The words "internet" and "porn" didn't always go hand-in-glove. Borrowing from producer Christopher Mallick's own story, Middle Men recalls the days before "user-friendly." But, asks Kimberly Gadette, is it all that virtually compelling?
Even if a XXX film calls itself a bona fide "feature," the claim of a sophisticated plot is as believable as the likelihood that all the stars are Juilliard graduates. Goosing the level of disbelief even higher, it's head-shaking to note that George Gallo, the man whose 1988 screenplay of Midnight Run is considered one of best buddy comedies ever written, is the same Gallo who directed and co-wrote this, um, feature. This flat, amateur, random feature.
But the synopsis sure sounds good. In 1995, in the still-nascent stages of the user-friendly internet, there was no such thing as paying for online services. Onetime rocket scientist Buck (Gabriel Macht) writes a program so that men can download girlie pictures – followed soon thereafter by adult films – with a credit card. Luke Wilson's Jack, the "problem-solver" (nowhere in the neighborhood of the flash and efficiency of, say, Harvey Keitel's Winston Wolf from Pulp Fiction), suggests that Buck and his coked-out partner Wayne (Giovanni Ribisi) come up with a bland company name so as to keep the customer out of hot water when his wife sees the charges. Hence, the "24-7" billing company is born. In a series of flashbacks, the story of Jack's burgeoning business and his troublesome partners are relayed, always returning us to the high stakes of 2004, where we supposed to care if bland Jack can keep the Russian mob, the FBI, his idiot partners and his miserable wife at bay.
Given the film's examination of online porn, the tone is surprisingly mild, even apologetic, scrubbed free of any salacious overtones. While Middle Men's advertising promotes a bit of raunch ("the guys who brought the xxx to the www," and "business is a lot like sex ... getting in is easy, pulling out is hard"), we get lead characters who insist that they're only middle men, merely providing an internet billing business. Which might have been funny if this were a movie about characters steeped in denial. But they're not. It is confounding that the film supposedly zeroes in on one thing (internet billing) while we see another (bevies of boobed-out sex stars costumed in all manner of feather and fur, crowding the "billing" work place). Especially since the company is situated in an elephantine warehouse in the San Fernando Valley, the capital of the film porn industry, it would be nice to nod to what's going on in the backrooms. Unless all these sex stars are middle men, too?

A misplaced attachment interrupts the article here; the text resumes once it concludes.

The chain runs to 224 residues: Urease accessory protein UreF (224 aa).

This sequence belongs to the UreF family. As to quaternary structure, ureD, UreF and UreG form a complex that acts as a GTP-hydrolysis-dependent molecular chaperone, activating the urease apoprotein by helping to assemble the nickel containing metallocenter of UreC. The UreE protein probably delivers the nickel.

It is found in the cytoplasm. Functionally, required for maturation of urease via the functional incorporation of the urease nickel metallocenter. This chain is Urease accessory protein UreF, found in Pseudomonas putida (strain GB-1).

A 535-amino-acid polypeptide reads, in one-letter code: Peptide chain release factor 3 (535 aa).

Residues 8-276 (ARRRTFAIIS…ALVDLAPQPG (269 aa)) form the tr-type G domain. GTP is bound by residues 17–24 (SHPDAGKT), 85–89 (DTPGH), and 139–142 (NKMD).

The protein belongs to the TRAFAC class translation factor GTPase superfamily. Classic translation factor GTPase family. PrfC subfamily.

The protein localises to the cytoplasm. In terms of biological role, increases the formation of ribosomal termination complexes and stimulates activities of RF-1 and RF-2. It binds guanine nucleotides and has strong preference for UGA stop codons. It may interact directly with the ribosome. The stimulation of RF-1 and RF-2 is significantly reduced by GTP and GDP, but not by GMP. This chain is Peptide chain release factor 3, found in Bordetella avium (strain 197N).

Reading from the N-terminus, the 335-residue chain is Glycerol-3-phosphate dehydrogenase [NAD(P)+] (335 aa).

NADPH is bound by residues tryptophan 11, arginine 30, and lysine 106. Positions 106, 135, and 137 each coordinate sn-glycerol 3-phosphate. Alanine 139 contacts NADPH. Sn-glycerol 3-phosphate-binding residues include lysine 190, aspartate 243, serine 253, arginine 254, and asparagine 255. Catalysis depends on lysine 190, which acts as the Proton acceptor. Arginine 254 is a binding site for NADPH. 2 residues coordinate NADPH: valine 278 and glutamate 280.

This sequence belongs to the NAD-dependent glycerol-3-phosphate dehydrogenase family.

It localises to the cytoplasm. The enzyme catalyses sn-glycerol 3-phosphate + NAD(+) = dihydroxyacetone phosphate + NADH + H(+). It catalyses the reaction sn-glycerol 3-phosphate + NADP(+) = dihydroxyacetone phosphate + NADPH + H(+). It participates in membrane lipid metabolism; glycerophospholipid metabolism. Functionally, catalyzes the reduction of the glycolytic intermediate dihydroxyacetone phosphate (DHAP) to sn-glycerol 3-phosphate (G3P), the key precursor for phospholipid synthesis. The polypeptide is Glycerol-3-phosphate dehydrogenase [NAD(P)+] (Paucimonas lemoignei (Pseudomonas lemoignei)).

Although the opening has a certain snap, the film soon settles into an endless yawn.
With half of his performance relegated to a chirpy voiceover, Wilson's Jack babbles at us with such lines as, "What happened next, you won't believe." "What I heard next I couldn't believe." And then we see and hear what happens next. And are we the least bit incredulous? Only at the idea that a onetime respected screenwriter would attempt to offer up such pap.
Other than a few interesting flares from Wilson over the years (in particular, the send-up of his Average Joe persona with 2006's Idiocracy), it seems that whatever gentle humor the actor projected early on has turned fallow. Here, he's a mere flatline, a chatty nice guy who finally feels a tug of adulterous interest toward a 23-year-old blonde porn star after years of playing the upstanding family man. When the third act suddenly turns into a crime drama (a child is kidnapped!), followed by a touchy-feely scene that comes out of nowhere (Jack reaches out to his adolescent son, a character we've never seen before), it's tonally jarring. Now that's something we don't believe.
His co-leads are also poorly drawn. Macht has nothing to do but stand in the center of the room, tsk-tsk-tsking over his out-of-control partner Wayne. As for Ribisi's Wayne, his role in the partnership remains a mystery. He's not the money guy, the idea guy, not any semblance of a guy at all other than the angry, self-pitying, drugged-up guy. If we had to guess, perhaps he's supposed to deliver the comedy. But then again, director/co-writer Gallo was supposed to deliver an engaging story.
If it weren't for James Caan's shyster Las Vegas lawyer, the whole, um, pornucopia would be a complete waste of time. But to watch him slyly working every line and close-up to a fare-thee-well is sheer delight. The decades-younger actors could have learned a thing or two from this acting pro about character, personality, intent. But hey, that's kids for you.
One more note: it looks like there's a typo in the title. Wasn't it supposed to be Middling Men?
Rating on a scale of 5 onetime porn stars, or ex-xxx's: 1
Release date: US: out now; UK: TBD
Directed by: George Gallo
Written by: George Gallo & Andy Weiss
Cast: Luke Wilson, Giovanni Ribisi, Gabriel Macht, James Caan, Jacinda Barrett, Laura Ramsey, Terry Crews, Kevin Pollak, Rade Sherbedgia, Robert Forster, Kelsey Grammer
Rating: US = R; UK = TBD
Running time: 105 minutes